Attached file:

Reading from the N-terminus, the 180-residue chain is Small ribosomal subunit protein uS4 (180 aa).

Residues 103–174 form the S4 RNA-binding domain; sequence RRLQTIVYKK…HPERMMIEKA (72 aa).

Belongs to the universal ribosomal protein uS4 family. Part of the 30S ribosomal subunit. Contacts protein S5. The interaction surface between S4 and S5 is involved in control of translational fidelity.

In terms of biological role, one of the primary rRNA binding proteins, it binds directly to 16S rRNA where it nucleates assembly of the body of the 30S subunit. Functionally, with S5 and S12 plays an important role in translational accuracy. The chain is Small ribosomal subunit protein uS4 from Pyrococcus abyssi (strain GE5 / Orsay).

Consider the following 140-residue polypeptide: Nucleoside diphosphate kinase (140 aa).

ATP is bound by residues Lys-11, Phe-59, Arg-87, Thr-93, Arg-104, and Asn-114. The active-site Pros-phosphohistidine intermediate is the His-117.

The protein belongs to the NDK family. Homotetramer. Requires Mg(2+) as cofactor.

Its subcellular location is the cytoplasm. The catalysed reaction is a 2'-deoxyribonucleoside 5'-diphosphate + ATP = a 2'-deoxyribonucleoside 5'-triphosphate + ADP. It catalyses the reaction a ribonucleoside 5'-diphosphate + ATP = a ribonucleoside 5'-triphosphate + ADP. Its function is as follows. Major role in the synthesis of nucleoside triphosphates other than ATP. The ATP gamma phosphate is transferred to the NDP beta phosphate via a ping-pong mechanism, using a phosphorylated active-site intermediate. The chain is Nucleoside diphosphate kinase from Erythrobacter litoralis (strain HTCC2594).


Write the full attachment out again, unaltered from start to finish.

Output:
Reading from the N-terminus, the 180-residue chain is Small ribosomal subunit protein uS4 (180 aa).

Residues 103–174 form the S4 RNA-binding domain; sequence RRLQTIVYKK…HPERMMIEKA (72 aa).

Belongs to the universal ribosomal protein uS4 family. Part of the 30S ribosomal subunit. Contacts protein S5. The interaction surface between S4 and S5 is involved in control of translational fidelity.

In terms of biological role, one of the primary rRNA binding proteins, it binds directly to 16S rRNA where it nucleates assembly of the body of the 30S subunit. Functionally, with S5 and S12 plays an important role in translational accuracy. The chain is Small ribosomal subunit protein uS4 from Pyrococcus abyssi (strain GE5 / Orsay).

Consider the following 140-residue polypeptide: Nucleoside diphosphate kinase (140 aa).

ATP is bound by residues Lys-11, Phe-59, Arg-87, Thr-93, Arg-104, and Asn-114. The active-site Pros-phosphohistidine intermediate is the His-117.

The protein belongs to the NDK family. Homotetramer. Requires Mg(2+) as cofactor.

Its subcellular location is the cytoplasm. The catalysed reaction is a 2'-deoxyribonucleoside 5'-diphosphate + ATP = a 2'-deoxyribonucleoside 5'-triphosphate + ADP. It catalyses the reaction a ribonucleoside 5'-diphosphate + ATP = a ribonucleoside 5'-triphosphate + ADP. Its function is as follows. Major role in the synthesis of nucleoside triphosphates other than ATP. The ATP gamma phosphate is transferred to the NDP beta phosphate via a ping-pong mechanism, using a phosphorylated active-site intermediate. The chain is Nucleoside diphosphate kinase from Erythrobacter litoralis (strain HTCC2594).